The study, published Monday in the Journal of the American Medical Association, included data from more than 26,000 adults between the ages of 19 and 25 taken from the Agency for Healthcare Research and Quality’s Medical Expenditure Panel Survey for 2002-11.
Researchers found that since the provision went into effect, the percentage of 19- to 25-year-olds who reported having health coverage increased from 63% to 69%. The same group had no significant change in medical utilization after implementation of the law, but the percentage of those who self-reported being in excellent physical health rose from 27% before September 2010 to 31% after. Also, the percentage of those who reported being in excellent mental health went up from 37% prior to the law to 39% afterward.
The study group also reported an 18% decline in annual out-of-pocket expenses after the provision went into effect, down from a per person average of $546.11 to $490.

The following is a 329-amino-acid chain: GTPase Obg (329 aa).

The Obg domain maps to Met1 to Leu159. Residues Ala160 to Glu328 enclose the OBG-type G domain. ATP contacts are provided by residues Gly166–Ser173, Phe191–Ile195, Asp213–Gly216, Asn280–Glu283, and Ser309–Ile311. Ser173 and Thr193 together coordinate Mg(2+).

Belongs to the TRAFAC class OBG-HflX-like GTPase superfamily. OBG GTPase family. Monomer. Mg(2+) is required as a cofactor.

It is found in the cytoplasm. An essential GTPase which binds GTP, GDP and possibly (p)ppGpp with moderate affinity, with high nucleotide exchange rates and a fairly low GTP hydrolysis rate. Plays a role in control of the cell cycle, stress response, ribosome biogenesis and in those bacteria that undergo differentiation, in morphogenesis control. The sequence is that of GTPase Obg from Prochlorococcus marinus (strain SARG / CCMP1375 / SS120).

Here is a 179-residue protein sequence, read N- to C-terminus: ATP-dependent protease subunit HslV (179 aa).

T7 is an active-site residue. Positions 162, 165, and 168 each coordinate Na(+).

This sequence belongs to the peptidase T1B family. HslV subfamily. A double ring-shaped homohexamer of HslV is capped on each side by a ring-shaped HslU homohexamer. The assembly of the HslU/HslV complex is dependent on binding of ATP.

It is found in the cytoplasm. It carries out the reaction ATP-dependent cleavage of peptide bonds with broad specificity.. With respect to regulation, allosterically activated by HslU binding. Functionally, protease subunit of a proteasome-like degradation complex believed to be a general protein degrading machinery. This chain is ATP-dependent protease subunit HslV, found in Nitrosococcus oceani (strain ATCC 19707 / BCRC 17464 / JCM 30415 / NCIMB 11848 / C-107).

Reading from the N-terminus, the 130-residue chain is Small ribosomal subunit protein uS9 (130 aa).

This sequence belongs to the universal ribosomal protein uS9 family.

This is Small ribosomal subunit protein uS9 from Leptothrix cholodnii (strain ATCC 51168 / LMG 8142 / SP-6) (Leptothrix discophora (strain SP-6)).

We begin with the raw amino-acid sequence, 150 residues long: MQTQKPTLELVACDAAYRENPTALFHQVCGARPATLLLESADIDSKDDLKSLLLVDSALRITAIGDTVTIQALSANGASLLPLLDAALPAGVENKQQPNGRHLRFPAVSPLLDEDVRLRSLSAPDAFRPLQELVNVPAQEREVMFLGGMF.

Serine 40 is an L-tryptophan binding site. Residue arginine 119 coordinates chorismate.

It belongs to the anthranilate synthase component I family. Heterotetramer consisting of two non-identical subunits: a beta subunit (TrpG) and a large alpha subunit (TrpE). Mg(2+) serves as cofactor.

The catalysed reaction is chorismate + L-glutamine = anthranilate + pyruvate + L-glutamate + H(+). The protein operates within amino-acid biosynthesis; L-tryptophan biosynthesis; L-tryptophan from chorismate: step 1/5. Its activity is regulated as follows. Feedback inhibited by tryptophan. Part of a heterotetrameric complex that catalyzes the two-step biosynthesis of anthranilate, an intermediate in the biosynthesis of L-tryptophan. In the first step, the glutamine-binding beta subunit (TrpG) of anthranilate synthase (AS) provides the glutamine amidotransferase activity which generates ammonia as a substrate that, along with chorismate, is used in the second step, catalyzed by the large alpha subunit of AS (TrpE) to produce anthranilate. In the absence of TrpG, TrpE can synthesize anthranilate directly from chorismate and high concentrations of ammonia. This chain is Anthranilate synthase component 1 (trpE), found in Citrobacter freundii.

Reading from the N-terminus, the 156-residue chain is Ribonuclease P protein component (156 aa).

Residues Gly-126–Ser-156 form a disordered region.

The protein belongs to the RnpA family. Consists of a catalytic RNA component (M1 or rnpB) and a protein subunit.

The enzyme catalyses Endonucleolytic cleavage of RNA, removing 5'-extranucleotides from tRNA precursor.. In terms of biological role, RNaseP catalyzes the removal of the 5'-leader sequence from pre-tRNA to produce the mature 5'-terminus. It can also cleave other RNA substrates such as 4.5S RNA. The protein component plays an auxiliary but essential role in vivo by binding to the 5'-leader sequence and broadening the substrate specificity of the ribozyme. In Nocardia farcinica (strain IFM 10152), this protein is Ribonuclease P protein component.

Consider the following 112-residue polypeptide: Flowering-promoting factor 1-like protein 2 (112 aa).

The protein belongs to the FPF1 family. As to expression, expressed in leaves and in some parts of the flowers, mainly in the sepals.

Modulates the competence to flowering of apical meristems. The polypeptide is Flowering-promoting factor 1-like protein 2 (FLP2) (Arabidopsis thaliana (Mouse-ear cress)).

“The dependent coverage provision was associated with improved self-reported health and protection against medical costs among adults aged 19 to 25 years compared with older adults unaffected by the law,” the report concluded.
Researchers did note that one of the limitations to the study was the length of the study period, which only examined one year past implementation.
Expansion of dependent coverage has been considered by many to be one of the more successful, noncontroversial aspects of the health law, with estimates that more than 7 million young adults would likely have not been able to enroll or stay on their parents’ health plan prior to ACA, according to an August 2013 report from the Commonwealth Fund.
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